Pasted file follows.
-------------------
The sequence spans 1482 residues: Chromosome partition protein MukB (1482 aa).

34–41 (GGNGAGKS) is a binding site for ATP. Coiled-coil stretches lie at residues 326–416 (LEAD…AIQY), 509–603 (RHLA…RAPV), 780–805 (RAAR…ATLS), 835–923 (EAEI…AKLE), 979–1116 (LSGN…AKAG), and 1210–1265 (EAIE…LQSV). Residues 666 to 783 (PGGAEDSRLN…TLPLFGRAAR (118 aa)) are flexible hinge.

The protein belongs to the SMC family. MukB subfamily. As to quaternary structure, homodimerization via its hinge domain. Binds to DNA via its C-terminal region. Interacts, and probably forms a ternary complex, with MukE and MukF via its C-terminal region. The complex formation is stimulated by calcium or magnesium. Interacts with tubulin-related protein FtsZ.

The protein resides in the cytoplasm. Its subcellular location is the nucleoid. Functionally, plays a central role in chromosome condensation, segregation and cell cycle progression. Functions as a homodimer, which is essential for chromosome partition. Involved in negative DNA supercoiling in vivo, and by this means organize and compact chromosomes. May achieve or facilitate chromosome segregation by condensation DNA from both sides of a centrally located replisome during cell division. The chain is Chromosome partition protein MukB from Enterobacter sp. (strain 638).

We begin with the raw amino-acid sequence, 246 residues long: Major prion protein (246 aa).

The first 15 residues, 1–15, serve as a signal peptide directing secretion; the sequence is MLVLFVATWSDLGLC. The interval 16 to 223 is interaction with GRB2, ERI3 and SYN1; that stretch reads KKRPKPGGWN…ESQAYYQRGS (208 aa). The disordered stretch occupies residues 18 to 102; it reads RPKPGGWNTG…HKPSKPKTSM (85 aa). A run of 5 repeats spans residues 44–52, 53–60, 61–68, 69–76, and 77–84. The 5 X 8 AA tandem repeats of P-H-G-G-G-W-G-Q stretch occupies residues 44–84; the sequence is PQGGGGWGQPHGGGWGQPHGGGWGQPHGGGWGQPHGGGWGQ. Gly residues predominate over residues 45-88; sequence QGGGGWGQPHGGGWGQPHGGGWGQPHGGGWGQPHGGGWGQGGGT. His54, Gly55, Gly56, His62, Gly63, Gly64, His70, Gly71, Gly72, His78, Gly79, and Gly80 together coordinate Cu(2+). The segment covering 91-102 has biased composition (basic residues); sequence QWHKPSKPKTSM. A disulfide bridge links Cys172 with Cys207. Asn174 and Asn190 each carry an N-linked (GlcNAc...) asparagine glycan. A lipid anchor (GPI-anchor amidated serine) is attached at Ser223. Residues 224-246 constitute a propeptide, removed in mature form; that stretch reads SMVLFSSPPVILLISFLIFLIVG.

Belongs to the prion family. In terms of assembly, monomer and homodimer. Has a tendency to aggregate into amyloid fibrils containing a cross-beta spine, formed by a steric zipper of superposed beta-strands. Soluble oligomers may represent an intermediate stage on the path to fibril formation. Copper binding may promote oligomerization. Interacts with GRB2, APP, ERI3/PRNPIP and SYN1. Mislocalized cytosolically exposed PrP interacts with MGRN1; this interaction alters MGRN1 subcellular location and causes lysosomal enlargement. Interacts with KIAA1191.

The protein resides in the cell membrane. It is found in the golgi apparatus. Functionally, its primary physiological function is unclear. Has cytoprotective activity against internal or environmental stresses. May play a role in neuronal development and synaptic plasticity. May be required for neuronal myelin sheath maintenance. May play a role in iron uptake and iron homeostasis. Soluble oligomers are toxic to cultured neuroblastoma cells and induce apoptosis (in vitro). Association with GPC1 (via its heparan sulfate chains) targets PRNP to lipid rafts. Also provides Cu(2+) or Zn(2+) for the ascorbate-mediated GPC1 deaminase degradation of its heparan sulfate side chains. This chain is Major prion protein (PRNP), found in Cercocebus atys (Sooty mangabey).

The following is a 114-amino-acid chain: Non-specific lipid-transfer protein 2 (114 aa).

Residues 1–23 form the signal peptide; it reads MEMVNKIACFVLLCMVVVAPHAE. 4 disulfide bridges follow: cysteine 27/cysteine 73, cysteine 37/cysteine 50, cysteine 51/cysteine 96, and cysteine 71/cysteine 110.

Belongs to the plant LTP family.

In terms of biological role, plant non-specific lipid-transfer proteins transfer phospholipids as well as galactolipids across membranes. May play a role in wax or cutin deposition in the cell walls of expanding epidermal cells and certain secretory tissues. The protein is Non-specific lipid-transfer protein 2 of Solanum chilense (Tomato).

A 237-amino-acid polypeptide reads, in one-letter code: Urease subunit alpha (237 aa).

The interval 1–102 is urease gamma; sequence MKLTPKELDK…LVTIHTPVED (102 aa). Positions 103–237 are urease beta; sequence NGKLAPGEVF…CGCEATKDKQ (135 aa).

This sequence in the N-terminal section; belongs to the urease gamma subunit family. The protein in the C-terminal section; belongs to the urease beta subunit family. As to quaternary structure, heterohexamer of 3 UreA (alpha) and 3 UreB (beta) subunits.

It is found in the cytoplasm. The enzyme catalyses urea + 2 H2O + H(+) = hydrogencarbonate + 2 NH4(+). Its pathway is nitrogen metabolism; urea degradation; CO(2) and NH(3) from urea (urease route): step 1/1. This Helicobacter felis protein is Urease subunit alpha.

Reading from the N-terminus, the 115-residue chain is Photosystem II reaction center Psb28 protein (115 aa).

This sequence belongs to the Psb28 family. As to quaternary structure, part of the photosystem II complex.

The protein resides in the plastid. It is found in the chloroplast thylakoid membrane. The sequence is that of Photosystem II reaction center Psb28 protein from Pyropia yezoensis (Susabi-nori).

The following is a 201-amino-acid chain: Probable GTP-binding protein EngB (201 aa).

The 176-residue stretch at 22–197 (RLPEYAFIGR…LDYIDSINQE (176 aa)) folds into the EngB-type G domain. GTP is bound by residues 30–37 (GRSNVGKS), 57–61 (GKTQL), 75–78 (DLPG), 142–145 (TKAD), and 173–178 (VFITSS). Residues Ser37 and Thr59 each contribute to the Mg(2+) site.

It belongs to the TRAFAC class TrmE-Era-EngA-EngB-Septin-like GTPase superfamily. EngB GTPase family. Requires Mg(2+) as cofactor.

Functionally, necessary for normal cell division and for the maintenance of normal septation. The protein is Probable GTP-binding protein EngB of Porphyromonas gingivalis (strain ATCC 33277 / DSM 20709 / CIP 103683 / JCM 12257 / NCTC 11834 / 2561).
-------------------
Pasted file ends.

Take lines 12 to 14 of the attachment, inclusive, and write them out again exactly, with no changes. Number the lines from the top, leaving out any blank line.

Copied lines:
In terms of biological role, plant non-specific lipid-transfer proteins transfer phospholipids as well as galactolipids across membranes. May play a role in wax or cutin deposition in the cell walls of expanding epidermal cells and certain secretory tissues. The protein is Non-specific lipid-transfer protein 2 of Solanum chilense (Tomato).

A 237-amino-acid polypeptide reads, in one-letter code: Urease subunit alpha (237 aa).

The interval 1–102 is urease gamma; sequence MKLTPKELDK…LVTIHTPVED (102 aa). Positions 103–237 are urease beta; sequence NGKLAPGEVF…CGCEATKDKQ (135 aa).